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Planning an Outdoor Classroom, for Real

Three classrooms, a memory bench and a sidewalk. Those are elements in ninth-graders Diamond Johnson, Madisyn Rogers and Jamya Sanders’ design for a greenhouse-themed outdoor addition to their school.

“(Students and teachers) said they’d rather be outside and get fresh air,” Jamya said.

Making Math Add Up is a continuing series of School News Network

Stages of Design Thinking

  • Empathize: Conduct research in order to develop knowledge about what your users do, say, think, and feel.
  • Define: Combine all your research and observe where your users’ problems exist. In pinpointing your users’ needs, begin to highlight opportunities for innovation.
  • Ideate: Brainstorm a range of crazy, creative ideas that address the unmet user needs identified in the define phase.
  • Prototype: Build real, tactile representations for a subset of your ideas. The goal of this phase is to understand what components of your ideas work, and which do not.
  • Test: Return to your users for feedback. Ask yourself “Does this solution meet users’ needs?” and “Has it improved how they feel, think, or do their tasks?”
  • Implement: Put the vision into effect. Ensure that your solution is materialized and touches the lives of your end users.

The girls worked on the prototype for an outdoor learning space during teacher David Moncada’s algebra class, where math is being used in many more ways than equations on a sheet of paper.

His students used the Design Thinking process, which involves developing a deep understanding of their users’ lives and unmet needs, to plan an area for students to learn outside.

Following the steps of the process, they surveyed peers and teachers to see if they wanted an outdoor space and, if so, what they wanted it to include. Madisyn said they used survey information to come up with their prototype, including a tinted glass roof so the area stays dry and can be equipped with technology.

Incorporating algebra, they calculated area, perimeter, volume and scale factor to create their designs to transform the school’s courtyard into learning space. Students also worked within the parameters of a budget, computing average costs of all items.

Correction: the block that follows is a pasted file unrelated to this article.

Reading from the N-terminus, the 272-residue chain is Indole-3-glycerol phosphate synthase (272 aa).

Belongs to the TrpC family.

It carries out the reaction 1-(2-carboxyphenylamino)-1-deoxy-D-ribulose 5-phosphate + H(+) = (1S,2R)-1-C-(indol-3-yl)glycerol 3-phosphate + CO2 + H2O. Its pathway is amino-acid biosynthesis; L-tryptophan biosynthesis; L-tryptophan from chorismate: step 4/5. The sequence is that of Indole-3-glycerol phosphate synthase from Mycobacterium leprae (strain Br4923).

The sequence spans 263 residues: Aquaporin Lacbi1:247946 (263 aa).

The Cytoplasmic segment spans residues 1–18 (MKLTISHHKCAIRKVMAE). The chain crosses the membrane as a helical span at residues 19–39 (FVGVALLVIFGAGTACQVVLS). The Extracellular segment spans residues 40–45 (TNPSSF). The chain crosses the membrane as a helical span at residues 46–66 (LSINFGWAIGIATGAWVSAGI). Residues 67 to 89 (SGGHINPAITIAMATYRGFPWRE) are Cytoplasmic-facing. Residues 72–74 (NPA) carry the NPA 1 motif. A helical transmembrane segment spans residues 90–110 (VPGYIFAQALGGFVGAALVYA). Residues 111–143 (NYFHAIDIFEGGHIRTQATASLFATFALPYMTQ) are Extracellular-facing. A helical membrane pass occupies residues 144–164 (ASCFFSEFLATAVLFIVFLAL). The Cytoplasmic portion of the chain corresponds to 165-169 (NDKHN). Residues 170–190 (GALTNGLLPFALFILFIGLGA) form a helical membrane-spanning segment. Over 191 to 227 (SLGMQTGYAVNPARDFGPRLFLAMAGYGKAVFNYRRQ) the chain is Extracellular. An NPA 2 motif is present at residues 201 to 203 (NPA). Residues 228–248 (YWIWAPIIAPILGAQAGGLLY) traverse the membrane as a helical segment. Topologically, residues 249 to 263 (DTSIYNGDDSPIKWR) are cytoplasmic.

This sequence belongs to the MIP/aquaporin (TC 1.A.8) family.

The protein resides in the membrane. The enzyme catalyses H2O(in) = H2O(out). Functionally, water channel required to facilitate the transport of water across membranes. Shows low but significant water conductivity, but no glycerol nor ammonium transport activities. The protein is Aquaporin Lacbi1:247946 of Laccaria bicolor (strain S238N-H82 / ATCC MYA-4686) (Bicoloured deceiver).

Groups recently presented their designs to a panel of judges, including Moncada, Principal Chad Conklin, Facilities Director Glenn Bachelder and other staff members.

The judges named finalists from each class. Finalists will receive movie theater gift cards. Each member in the grand prize winning group, which was to be determined by teachers today, Jan. 12, will receive $50.

Ernie Peredo-Briceno prepares materials for his project
Ernie Peredo-Briceno prepares materials for his project

Planning for a Real Outdoor Classroom

The goal is to eventually present a design to the Board of Education and have students’ ideas incorporated into an outdoor space.

“I think that would be cool if you got to come up with an idea that you’re going to use. It would be our legacy that we leave,” Madisyn said

Diamond said she would like to have a positive impact. “It might benefit some other students’ learning, and you can find projects outside you can’t do inside.”

“It would be interesting to see them create it and if they use our ideas,” said Jamya.

Moncada attended a training on Design Thinking in the classroom offered by the the Kent ISD Career Readiness Department last summer.

“One of the best ways to learn is to be exposed to real-life things,” he said. “In math class we have a lot of story problems; a lot of them are hypothetical.  This is an actual real problem they are working on. They can see their design actually be implemented at some point.”

The Design Thinking Process includes a step-by-step method for meeting the true needs of a consumer
The Design Thinking Process includes a step-by-step method for meeting the true needs of a consumer

Moncada plans to use Design Thinking throughout the school year, basing projects around ideas that work to meet the needs of other people after researching their perspectives and point of view. Students have to work together, problem-solve, use creativity and present their findings.

“They are learning more than just math,” he said. “They are learning science, technology, how to do research, how to seek what they need and implement it. They are building things, working with their hands.”

Students grow in more than just math as a result, Moncada added.

“You grow as a person in a lot of different ways. It’s been really nice to see how creative they are. They come up with things I hadn’t thought about. They feed off each other. They take each other’s ideas and then add to them.

“It helps the students in a very holistic way.”

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Example of District-wide Design Thinking

From left, Andrea Rosales, Michaela Velasquez, Amber Clark and Angel Loeza present their prototype
From left, Andrea Rosales, Michaela Velasquez, Amber Clark and Angel Loeza present their prototype

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Erin Albanese
Erin Albanese
Erin Albanese is associate managing editor and reporter, covering Byron Center, Kentwood, Wyoming and Grand Rapids Community College. She was one of the original SNN staff writers, helping launch the site in 2013 and enjoys fulfilling the mission of sharing the stories of public education. She has worked as a journalist in the Grand Rapids area since 2000. A graduate of Central Michigan University, she has written for The Grand Rapids Press, Advance Newspapers, On-the-Town Magazine and Group Tour Media. Read Erin's full bio or email Erin.

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